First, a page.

Alexandria, Virginia — The American South (Mid-Atlantic)
Defenses of Washington
Here stood Battery Rodgers, built in 1863 to prevent enemy ships from passing up the Potomac River. The battery had a perimeter of 30 yards and mounted five 200 pounder Parrott guns and one 15-inch Rodman. It was deactivated in 1867.
Erected by the Civil War Round Table of Alexandria.
Marker series. This marker is included in the Defenses of Washington marker series.
Location. 38° 47.71′ N, 77° 2.598′ W. Marker is in Alexandria, Virginia. Marker is at the intersection of South Lee Street and Green Street, on the right on South Lee Street. Touch for map. Marker is at the foot of Green Street. Marker is in this post office area: Alexandria VA 22314, United States of America.
Other nearby markers. At least 8 other markers are within walking distance of this marker. Guarding the Potomac (about 500 feet away, measured in a direct line); Jones Point (approx. 0.2 miles away); The Lost Village of Cameron at Great Hunting Creek (approx. 0.2 miles away); World War I-Era Rudder (approx. 0.2 miles away); Prehistory to Colonial Settlement The Emerging Nation (approx. 0.2 miles away); The Civil War and Battery Rodgers (approx. 0.2 miles away); World Wars to the Present (approx. 0.2 miles away). Touch for a list and map of all markers in Alexandria.
Also see . . . George Washington Rodgers (1822-1863). (Submitted on April 3, 2011, by Richard E. Miller of Oxon Hill, Maryland.)
1. Battery Rodgers Particulars
From Mr. Lincoln's Forts: A Guide to the Civil War Defenses of Washington, by Benjamin Franklin Cooling III and Walton H. Owen II:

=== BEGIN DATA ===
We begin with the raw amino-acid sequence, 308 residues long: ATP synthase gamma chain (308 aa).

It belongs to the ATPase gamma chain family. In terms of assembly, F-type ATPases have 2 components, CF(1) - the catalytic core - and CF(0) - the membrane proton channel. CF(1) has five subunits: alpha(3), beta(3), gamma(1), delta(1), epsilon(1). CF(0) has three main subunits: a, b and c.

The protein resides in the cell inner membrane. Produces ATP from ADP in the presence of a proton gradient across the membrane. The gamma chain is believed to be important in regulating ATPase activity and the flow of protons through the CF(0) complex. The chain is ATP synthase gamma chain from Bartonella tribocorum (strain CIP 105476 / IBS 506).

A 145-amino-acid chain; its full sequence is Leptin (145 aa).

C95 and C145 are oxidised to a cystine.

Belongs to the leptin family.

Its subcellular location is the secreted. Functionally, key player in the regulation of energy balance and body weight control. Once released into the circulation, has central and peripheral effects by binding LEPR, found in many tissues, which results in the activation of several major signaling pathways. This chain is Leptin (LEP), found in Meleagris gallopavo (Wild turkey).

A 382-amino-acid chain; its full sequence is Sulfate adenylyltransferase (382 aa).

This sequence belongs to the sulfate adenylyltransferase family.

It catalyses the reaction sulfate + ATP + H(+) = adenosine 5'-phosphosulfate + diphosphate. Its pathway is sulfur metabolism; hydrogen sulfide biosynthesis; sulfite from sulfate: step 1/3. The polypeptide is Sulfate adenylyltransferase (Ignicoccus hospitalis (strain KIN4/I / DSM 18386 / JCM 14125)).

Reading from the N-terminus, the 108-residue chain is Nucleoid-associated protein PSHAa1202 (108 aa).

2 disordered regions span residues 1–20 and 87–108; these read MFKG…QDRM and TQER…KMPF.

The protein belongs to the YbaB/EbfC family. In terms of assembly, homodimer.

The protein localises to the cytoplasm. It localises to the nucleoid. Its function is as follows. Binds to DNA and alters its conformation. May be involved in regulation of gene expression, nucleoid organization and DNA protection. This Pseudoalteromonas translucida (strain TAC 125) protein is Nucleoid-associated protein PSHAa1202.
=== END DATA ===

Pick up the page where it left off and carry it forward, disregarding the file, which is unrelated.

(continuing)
The battery stood along the 800 block of South Lee Street. Named for Navy Captain George W. Rodgers, killed in action at Charleston Harbor on August 17, 1863. The battery stood 28 feet above the river, and worked with Forts Foote and Washington to protect the river access to the Capital.
The "face" of the battery was 185 feet long, with side curtains of 60 to 80 feet protecting the flanks. The battery had two magazines, two bomb-proof filling rooms, a hospital, two barracks, a prison, and a mess hall. As mentioned on the marker, the armament was five
— Submitted June 21, 2008, by Craig Swain of Leesburg, Virginia.
Categories. • War, US Civil • Waterways & Vessels •
Credits. This page was last revised on June 16, 2016. This page originally submitted on June 21, 2008, by J. J. Prats of Powell, Ohio. This page has been viewed 3,628 times since then and 37 times this year. Last updated on April 4, 2011, by Richard E. Miller of Oxon Hill, Maryland. Photos: 1, 2, 3, 4. submitted on June 21, 2008, by J. J. Prats of Powell, Ohio. 5. submitted on June 21, 2008, by Craig Swain of Leesburg, Virginia. 6. submitted on April 3, 2011, by Richard E. Miller of Oxon Hill, Maryland. • Craig Swain was the editor who published this page.